Midwives Alliance of Pennsylvania’s Assistants and Students Training (MAST)

by Angelique Chelton

MAP launched the new Midwives’ Alliance of Pennsylvania’s Assistants and Students’ Training (M.A.S.T)

Program in December 2014. The reasoning why such a program is necessary can be demonstrated in my own journey into midwifery.

In July of 2010, I realized that I was feeling a call to midwifery. Having just completed doula training in February of that year and not being part of the natural health/birth community, my first goal was to speak to some midwives about how to become a midwife. I was vaguely aware that some midwives were nurses (I wasn’t interested in nursing at all) and some weren’t. I wanted to speak to the midwives who weren’t nurses to see how they moved into their profession.

I did a Google search and came up with two names from prominent local midwifery practices. I emailed both and anticipated setting up a time to go visit with them individually, to drink tea and chat about what becoming a midwife entails.

I received no response from the first midwife and the second suggested I set up a pot-luck lunch with other aspiring midwives in the area so she could answer all our questions at once. Ummm, other aspiring midwives? I had no clue where to find these other women and didn’t get the feeling that the busy midwife would have patience to help me connect with them.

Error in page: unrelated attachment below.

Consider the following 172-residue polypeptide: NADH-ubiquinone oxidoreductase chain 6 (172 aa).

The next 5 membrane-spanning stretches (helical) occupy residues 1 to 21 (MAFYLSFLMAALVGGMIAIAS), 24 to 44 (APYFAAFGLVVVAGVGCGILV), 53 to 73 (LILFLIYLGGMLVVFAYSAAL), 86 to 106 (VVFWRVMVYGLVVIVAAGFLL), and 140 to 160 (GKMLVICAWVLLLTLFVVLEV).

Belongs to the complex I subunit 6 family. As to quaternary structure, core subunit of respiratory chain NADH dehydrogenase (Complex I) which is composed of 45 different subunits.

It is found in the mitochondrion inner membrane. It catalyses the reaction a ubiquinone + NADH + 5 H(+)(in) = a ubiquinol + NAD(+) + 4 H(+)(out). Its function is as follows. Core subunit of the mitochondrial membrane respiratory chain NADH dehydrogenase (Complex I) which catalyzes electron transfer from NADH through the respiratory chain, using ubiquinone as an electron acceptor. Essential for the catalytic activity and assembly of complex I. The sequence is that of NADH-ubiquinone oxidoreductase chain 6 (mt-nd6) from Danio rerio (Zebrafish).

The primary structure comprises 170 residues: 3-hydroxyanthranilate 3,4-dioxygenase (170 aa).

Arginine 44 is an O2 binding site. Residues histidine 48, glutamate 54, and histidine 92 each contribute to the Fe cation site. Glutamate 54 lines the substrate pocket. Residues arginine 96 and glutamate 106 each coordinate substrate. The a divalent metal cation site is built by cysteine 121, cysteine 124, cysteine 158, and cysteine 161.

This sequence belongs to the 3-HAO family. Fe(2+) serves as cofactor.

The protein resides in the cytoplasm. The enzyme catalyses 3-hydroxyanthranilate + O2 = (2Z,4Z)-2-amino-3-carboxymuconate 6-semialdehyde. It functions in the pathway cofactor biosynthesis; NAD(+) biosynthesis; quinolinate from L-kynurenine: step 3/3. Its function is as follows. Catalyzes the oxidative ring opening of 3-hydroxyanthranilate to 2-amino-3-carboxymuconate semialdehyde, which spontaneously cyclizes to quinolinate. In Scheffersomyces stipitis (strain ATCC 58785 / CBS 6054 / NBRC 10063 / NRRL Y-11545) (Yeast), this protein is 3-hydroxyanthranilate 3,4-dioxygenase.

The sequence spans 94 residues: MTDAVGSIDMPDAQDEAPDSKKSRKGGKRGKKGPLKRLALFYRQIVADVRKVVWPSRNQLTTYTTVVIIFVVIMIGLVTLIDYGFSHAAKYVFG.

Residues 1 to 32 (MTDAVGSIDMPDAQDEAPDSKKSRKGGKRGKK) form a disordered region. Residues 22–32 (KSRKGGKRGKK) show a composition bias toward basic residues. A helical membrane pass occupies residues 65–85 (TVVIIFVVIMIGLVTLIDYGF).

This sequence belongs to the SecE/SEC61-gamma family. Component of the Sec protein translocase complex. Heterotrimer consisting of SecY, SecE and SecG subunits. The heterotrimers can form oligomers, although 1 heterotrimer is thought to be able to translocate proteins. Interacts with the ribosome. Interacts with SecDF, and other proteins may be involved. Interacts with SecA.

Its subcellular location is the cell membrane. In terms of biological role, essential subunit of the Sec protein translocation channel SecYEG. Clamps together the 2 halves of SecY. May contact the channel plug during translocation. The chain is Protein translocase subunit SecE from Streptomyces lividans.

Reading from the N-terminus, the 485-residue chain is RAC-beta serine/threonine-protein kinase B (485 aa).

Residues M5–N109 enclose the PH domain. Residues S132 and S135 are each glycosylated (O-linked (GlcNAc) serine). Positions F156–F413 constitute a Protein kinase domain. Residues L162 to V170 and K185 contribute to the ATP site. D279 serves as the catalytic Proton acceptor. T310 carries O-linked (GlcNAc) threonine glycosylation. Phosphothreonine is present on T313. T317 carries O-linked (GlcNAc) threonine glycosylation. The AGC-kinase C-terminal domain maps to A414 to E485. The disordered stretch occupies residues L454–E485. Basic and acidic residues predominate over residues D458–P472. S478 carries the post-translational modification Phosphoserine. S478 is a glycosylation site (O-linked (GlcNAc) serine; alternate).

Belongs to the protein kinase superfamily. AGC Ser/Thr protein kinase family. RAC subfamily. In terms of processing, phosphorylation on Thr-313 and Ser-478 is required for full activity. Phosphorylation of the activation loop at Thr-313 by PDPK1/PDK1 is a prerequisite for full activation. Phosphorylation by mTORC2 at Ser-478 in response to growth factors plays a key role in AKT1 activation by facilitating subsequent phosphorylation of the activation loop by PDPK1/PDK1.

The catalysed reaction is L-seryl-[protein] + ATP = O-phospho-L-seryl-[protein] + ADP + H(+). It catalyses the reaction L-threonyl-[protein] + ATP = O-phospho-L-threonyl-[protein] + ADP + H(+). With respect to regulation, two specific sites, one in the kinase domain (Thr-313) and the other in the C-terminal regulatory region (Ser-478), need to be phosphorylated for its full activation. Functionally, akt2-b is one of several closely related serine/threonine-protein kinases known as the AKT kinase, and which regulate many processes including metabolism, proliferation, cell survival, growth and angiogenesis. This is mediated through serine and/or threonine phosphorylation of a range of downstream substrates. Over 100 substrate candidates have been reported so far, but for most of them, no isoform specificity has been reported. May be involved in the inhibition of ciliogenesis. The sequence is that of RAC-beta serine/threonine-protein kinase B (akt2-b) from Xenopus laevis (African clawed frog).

Time passed and I pursued complementary training in breastfeeding and childbirth education. Somehow, I connected with an aspiring midwife who lived about two hours north of me- we agreed to meet for dessert at a central restaurant and spent several lovely hours discussing the needs of students in Pennsylvania. Neither of us had been able to find a place to have questions answered, neither of us had been able to discover how we could locate a preceptor to eventually train us to be midwives… There were so many questions and so many needs and we just didn’t know how to get access to the midwifery community. My companion shared that she had a meeting with the Midwives Alliance of Pennsylvania in a couple of weeks and she would bring our needs to their group. This eventually led to the creation of the Aspiring Midwife Representative position within MAP and to my companion being the first to fill that role.

Experienced midwife Sister Morningstar demonstrates fetal palpation to a group of students during the 2014 Midwifery Today Conference in Harrisburg, PA
Experienced midwife Sister Morningstar demonstrates fetal palpation to a group of students during the 2014 Midwifery Today Conference in Harrisburg, PA

Through doula work, I eventually connected with some other student/aspirant midwives in the far south east of PA. We agreed to meet together to discuss beginning a study group- a study group!!- and during our first meeting we agreed to work through the course work of the National College of Midwifery together. Naïvely, I thought a plan and a schedule was absolute.